PT: There was some public knowledge about it. For example in Victoria in the 1960s there was a Director of Catholic Education, Fr Crudden, who led an investigation into the situation in Victoria and the Archdiocese of Melbourne. I'm a bit hazy on the detail now but they recommended that the Church get out of secondary education. They felt the Church couldn't afford the involvement in both primary and secondary education and they recommended that the Church re-direct resources into primary education. They even considered the concept of closing down the whole show and shifting what resources were available into adult education, parish education programs and the State school apostolate. All that was on the table when I became involved in the 1960s.

I was asked by the Church in Western Australia to have a look at the future of the school system here. The trigger for that was the Commonwealth Government. The States had been hammering the Commonwealth to provide more money for education. Finally Malcolm Fraser, the Commonwealth Minister for Education, agreed to receive this survey of needs among the government school systems in Australia.

To his great credit, Fraser said he wasn't just prepared to look at the needs of government schools alone. He wanted a parallel survey of needs in the non-government sector. Father James Nestor was Director of Catholic Education here at the time. He contacted me and said "what about you doing that for us" and I did.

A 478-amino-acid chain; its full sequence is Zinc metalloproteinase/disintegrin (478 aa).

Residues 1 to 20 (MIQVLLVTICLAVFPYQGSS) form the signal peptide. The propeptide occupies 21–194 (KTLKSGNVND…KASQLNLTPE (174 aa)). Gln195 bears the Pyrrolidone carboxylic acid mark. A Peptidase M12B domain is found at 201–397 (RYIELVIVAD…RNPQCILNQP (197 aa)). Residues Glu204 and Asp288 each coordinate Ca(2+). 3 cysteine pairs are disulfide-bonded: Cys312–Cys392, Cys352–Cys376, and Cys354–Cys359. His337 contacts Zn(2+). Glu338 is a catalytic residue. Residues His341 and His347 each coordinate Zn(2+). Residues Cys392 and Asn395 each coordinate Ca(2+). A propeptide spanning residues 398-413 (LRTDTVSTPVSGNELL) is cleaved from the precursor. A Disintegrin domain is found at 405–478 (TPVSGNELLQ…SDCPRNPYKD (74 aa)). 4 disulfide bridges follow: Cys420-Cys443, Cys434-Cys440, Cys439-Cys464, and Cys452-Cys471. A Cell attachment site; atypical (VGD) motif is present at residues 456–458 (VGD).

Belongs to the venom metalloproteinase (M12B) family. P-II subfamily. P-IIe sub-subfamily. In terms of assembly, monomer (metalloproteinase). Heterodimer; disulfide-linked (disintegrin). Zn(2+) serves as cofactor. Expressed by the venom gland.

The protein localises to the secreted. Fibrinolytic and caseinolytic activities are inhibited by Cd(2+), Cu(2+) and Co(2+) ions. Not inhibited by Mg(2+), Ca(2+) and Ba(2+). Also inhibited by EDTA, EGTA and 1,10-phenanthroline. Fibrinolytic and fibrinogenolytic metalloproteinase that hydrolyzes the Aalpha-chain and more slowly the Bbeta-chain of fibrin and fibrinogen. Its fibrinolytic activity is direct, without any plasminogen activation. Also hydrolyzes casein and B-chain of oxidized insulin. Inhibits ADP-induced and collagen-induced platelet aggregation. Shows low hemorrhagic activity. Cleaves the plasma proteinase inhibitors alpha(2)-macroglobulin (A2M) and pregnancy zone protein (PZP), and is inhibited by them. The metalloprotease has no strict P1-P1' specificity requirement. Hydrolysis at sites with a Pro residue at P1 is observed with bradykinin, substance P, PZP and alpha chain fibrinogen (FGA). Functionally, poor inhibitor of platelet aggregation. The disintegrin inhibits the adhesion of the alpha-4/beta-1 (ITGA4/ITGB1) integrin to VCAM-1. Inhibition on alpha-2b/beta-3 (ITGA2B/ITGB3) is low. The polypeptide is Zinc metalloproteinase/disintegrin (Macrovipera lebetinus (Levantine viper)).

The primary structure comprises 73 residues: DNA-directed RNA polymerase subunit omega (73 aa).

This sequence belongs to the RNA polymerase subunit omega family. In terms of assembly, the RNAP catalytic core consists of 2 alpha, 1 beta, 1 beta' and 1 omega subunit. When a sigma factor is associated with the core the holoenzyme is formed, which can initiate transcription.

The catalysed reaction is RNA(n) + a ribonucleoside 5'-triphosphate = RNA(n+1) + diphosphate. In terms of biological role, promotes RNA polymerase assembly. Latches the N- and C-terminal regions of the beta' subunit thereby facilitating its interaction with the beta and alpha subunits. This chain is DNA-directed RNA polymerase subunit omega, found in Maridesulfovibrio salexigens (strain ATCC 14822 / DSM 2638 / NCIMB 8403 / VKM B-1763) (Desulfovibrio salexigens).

BC: How old were you then?

PT: I would have been 28 or 29

BC: So this has been a life-time's work then?

PT: Yes. But what I've been saying is that I was involved in looking at the policy side of things even before my first formal involvement with Catholic Education. I had done my Masters at the University of Western Australia and my Doctorate at Johns Hopkins University in the States in those big policy areas. I think the academic training was important. It gave an intellectual underpinning to my work. So, to cut a long story short, I became involved in the 1960s then I took an academic position at the University of Western Australia as a Lecturer and then a Professor and that was an important academic base for what I was doing. I was also still involved with James Nestor who should get an enormous amount of credit for what happened at that time. He's a very special person. He and I were very much a team. Our work led to the establishment of the Catholic Education Commission of Western Australia in 1971, which was the first in Australia.